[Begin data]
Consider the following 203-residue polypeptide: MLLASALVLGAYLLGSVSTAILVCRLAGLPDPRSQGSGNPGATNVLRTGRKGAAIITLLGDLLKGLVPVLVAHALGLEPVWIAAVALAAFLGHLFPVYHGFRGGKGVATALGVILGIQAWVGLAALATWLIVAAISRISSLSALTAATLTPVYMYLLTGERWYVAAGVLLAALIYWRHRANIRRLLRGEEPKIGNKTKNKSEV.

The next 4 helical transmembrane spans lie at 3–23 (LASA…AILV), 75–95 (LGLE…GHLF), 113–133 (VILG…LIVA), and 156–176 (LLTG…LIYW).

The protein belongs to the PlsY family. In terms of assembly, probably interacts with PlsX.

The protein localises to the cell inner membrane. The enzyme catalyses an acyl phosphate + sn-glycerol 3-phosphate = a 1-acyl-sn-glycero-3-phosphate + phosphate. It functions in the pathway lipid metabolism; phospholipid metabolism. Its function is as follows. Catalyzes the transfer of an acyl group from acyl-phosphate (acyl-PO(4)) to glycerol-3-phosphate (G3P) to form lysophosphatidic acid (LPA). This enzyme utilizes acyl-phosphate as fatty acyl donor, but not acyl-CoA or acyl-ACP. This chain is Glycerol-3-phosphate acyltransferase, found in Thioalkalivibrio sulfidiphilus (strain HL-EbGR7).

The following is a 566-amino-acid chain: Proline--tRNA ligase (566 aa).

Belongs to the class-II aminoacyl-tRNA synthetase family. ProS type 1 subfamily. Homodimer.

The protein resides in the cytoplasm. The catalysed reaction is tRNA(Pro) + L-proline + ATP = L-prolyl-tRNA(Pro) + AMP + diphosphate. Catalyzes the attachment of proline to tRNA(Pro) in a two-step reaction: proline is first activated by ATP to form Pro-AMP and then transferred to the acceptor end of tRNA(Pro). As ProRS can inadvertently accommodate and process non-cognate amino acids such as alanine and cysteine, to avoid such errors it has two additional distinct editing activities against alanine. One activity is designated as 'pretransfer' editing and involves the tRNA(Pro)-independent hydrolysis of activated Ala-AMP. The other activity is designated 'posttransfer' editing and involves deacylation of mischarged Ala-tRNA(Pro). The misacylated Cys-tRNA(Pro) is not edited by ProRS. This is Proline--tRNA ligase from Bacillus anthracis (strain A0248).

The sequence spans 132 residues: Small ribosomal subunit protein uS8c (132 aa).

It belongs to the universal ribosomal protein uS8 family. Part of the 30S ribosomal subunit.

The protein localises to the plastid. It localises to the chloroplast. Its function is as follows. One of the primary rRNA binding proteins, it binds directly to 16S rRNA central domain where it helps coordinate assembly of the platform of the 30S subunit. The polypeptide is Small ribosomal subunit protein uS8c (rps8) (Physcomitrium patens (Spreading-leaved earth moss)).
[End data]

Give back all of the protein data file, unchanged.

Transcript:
Consider the following 203-residue polypeptide: MLLASALVLGAYLLGSVSTAILVCRLAGLPDPRSQGSGNPGATNVLRTGRKGAAIITLLGDLLKGLVPVLVAHALGLEPVWIAAVALAAFLGHLFPVYHGFRGGKGVATALGVILGIQAWVGLAALATWLIVAAISRISSLSALTAATLTPVYMYLLTGERWYVAAGVLLAALIYWRHRANIRRLLRGEEPKIGNKTKNKSEV.

The next 4 helical transmembrane spans lie at 3–23 (LASA…AILV), 75–95 (LGLE…GHLF), 113–133 (VILG…LIVA), and 156–176 (LLTG…LIYW).

The protein belongs to the PlsY family. In terms of assembly, probably interacts with PlsX.

The protein localises to the cell inner membrane. The enzyme catalyses an acyl phosphate + sn-glycerol 3-phosphate = a 1-acyl-sn-glycero-3-phosphate + phosphate. It functions in the pathway lipid metabolism; phospholipid metabolism. Its function is as follows. Catalyzes the transfer of an acyl group from acyl-phosphate (acyl-PO(4)) to glycerol-3-phosphate (G3P) to form lysophosphatidic acid (LPA). This enzyme utilizes acyl-phosphate as fatty acyl donor, but not acyl-CoA or acyl-ACP. This chain is Glycerol-3-phosphate acyltransferase, found in Thioalkalivibrio sulfidiphilus (strain HL-EbGR7).

The following is a 566-amino-acid chain: Proline--tRNA ligase (566 aa).

Belongs to the class-II aminoacyl-tRNA synthetase family. ProS type 1 subfamily. Homodimer.

The protein resides in the cytoplasm. The catalysed reaction is tRNA(Pro) + L-proline + ATP = L-prolyl-tRNA(Pro) + AMP + diphosphate. Catalyzes the attachment of proline to tRNA(Pro) in a two-step reaction: proline is first activated by ATP to form Pro-AMP and then transferred to the acceptor end of tRNA(Pro). As ProRS can inadvertently accommodate and process non-cognate amino acids such as alanine and cysteine, to avoid such errors it has two additional distinct editing activities against alanine. One activity is designated as 'pretransfer' editing and involves the tRNA(Pro)-independent hydrolysis of activated Ala-AMP. The other activity is designated 'posttransfer' editing and involves deacylation of mischarged Ala-tRNA(Pro). The misacylated Cys-tRNA(Pro) is not edited by ProRS. This is Proline--tRNA ligase from Bacillus anthracis (strain A0248).

The sequence spans 132 residues: Small ribosomal subunit protein uS8c (132 aa).

It belongs to the universal ribosomal protein uS8 family. Part of the 30S ribosomal subunit.

The protein localises to the plastid. It localises to the chloroplast. Its function is as follows. One of the primary rRNA binding proteins, it binds directly to 16S rRNA central domain where it helps coordinate assembly of the platform of the 30S subunit. The polypeptide is Small ribosomal subunit protein uS8c (rps8) (Physcomitrium patens (Spreading-leaved earth moss)).